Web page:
The Phantom Stage (1925 – 2014)
September 20th 2014: This stage has now been demolished. The Opera House facades have been put into storage, and the rest of the stage has been completely demolished.
We understand this is to make way for an expansion of the theme park (possibly for a Nintendo attraction). It’s a shame that despite Universal proudly announcing that Stage 28 is historic and one of the first stages built on the lot, containing the iconic opera house sets from the 1925 Phantom of the Opera, the expansion of the theme park has destroyed the chance for future VIP Tour visitors and movie crews the thrill of visiting or working in such an atmospheric location. It was a stage that was in almost constant use, although there are bigger (and more soundproof) stages all over the lot.
August 26th 2014: There are rumours that Universal Studios plan to demolish this historic stage; one of the few structures on their property in it’s original location still in regular use. Stages 3+4 and 5+6 and 16+17 were built in 1916.
Variety.com have confirmed that the demolition is planned, but that a large effort is being made to preserve the historic Opera House sets for future generations, to be displayed at a different location, and to be more visible to the public.
The stage without the Opera House set, although historic, has very little architectural merit.
Read more at Variety.
There was also a petition you could sign to try to reverse any decision, although it’s obviously too late now!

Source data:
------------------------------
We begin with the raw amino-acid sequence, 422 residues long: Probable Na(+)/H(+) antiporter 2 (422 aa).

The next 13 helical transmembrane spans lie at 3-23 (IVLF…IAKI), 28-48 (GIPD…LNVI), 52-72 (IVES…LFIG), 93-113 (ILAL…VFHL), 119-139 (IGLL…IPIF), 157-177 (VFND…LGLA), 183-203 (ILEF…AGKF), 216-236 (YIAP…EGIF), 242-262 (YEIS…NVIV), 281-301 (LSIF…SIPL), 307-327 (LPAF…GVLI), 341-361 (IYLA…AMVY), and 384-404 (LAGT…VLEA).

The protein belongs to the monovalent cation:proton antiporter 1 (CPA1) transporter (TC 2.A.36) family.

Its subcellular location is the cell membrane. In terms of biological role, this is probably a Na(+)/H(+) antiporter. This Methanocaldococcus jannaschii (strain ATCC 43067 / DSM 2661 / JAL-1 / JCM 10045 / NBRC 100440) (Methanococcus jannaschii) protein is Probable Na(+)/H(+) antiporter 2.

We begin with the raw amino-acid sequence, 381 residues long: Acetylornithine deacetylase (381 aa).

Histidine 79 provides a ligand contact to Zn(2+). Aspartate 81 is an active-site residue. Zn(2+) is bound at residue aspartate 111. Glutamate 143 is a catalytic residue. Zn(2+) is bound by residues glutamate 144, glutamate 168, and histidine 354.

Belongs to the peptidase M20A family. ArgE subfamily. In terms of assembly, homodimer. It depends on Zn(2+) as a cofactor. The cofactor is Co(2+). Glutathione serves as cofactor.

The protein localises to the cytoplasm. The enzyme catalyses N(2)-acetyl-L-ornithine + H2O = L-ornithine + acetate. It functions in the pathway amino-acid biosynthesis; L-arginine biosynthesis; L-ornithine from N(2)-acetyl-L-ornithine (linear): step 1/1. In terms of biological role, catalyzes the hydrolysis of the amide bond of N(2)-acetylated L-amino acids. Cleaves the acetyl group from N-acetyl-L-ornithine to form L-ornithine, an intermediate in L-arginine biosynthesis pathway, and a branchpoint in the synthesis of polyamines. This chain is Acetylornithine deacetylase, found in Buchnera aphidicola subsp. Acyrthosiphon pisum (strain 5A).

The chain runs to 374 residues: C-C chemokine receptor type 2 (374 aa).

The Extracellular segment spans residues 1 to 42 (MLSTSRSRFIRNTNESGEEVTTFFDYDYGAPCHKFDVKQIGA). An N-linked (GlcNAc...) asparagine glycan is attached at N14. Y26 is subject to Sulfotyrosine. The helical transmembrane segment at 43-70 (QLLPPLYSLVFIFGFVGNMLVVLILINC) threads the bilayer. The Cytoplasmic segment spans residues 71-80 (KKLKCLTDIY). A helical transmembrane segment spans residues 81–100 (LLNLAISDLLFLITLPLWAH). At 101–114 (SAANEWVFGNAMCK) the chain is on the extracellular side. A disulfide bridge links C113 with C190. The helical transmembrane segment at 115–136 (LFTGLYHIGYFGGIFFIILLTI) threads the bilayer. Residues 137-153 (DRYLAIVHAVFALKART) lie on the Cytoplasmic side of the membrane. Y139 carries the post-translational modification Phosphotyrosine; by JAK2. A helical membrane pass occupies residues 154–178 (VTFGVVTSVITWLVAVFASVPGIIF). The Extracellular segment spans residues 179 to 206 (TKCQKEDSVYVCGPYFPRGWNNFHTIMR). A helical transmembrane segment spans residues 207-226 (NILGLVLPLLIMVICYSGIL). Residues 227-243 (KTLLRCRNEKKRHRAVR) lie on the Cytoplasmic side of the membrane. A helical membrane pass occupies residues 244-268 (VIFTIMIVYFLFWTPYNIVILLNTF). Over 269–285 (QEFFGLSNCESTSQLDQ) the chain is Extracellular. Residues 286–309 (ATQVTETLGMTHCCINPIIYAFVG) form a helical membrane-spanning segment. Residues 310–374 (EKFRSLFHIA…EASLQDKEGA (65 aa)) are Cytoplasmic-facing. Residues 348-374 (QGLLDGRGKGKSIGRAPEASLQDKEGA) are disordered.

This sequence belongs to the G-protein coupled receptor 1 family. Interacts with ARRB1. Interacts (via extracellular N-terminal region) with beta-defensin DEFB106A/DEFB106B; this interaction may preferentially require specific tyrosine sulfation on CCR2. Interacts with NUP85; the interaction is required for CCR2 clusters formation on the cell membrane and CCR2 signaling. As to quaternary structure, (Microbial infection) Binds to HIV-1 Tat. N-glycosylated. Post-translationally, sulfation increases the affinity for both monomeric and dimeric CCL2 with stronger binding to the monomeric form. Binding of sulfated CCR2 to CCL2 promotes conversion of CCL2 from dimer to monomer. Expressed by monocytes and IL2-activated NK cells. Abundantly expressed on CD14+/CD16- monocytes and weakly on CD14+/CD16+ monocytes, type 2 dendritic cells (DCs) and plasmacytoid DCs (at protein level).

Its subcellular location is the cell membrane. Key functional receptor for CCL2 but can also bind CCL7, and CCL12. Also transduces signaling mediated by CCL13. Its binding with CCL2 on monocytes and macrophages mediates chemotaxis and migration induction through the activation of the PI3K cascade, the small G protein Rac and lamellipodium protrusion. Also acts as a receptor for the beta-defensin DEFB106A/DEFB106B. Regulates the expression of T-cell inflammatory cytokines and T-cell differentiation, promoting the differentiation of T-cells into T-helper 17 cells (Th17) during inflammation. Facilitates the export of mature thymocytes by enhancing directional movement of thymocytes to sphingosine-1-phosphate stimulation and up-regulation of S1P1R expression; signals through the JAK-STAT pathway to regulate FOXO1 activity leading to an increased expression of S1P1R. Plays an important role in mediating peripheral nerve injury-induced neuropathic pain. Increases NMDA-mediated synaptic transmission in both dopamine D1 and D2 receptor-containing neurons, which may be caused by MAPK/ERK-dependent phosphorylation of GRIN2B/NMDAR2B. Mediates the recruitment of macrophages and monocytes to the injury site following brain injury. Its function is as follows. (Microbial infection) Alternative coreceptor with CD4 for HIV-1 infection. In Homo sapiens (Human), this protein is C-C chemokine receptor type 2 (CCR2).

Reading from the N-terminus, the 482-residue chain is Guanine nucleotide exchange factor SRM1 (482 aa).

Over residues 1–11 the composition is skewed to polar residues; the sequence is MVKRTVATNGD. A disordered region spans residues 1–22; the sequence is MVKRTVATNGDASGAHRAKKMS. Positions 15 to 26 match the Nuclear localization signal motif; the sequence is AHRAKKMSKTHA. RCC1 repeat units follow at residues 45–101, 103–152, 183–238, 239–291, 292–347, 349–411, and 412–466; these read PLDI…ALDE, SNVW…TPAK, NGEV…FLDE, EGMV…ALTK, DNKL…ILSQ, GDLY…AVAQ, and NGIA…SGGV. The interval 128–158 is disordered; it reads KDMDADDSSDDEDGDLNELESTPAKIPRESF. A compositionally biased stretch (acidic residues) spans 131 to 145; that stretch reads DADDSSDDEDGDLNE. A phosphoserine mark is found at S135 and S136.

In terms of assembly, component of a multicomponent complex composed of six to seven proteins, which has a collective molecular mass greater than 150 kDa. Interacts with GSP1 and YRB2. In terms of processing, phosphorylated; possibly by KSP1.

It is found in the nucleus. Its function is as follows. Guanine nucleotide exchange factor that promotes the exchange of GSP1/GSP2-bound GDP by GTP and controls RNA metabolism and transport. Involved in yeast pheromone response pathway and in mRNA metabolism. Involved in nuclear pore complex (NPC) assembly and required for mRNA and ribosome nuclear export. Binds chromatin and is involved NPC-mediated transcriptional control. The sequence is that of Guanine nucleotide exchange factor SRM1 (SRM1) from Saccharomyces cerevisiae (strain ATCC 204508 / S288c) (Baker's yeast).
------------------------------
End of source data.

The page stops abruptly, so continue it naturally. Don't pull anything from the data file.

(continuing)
This historic stage was known as the Phantom Stage, because at one end of this stage there remained the original sets for the Paris Opera house, as built for The Phantom of the Opera in 1925. When the soundstage was demolished in 2014, it’s believed that the parts of the auditorium set that still survived are the oldest surviving movie sets in the world. The Phantom stage was also unique in that no other soundstage in Hollywood history has been named after a single film. This stage was the oldest and second tallest on the Universal lot.
With construction beginning in July 1924, the stage was the first to be constructed from steel and concrete. Originally, stages were raised platforms in the open-air – this was necessary to get maximum light onto the sets (from the Californian sunshine). Wood and glass constructions were then built (from around 1916) to protect increasingly sophisticated sets, props and equipment from rain, but these proved difficult to work in under the hot sun. Large enclosed stages began to appear in the early 1920s.
The elaborate auditorium interior shown above was still in position on Stage 28 until 2014, when it was removed to be preserved elsewhere. The set was used as an auditorium in a number of film & TV projects. The rest of Stage 28 and it’s tank were in almost constant use (see the list below) without any reference to the fact that the opera house sets are at one end.
A caped figure had been seen running around the catwalks above the stage – could this be Lon Chaney repeating his most famous role even after death in 1930? Other reported phenomena include lights turning on and off and doors opening and shutting. An electrician reportedly fell to his death from a catwalk in 1925.
Studio Specifications (now demolished)
- Area (sq.ft.):13916 (excluding the Paris Opera sets)
- Total Area (sq.ft.): 21168
- Length (feet):142 (excluding the area taken up by the Paris Opera sets)
- Total Length (feet): 216 (total length of stage building)
- Width (feet):98
- Height (feet-inches):43-11
- Floor Material:Wood
- Pits/Tanks (LxWxH):54-0x25-0 Swim Pool
- Silent AC/Audience: No
- Wireless Internet: No
- Point Load: 2700LBS
- Door Openings (WxH):E17-11×17-10
- Features: 24-0 Diameter Turntable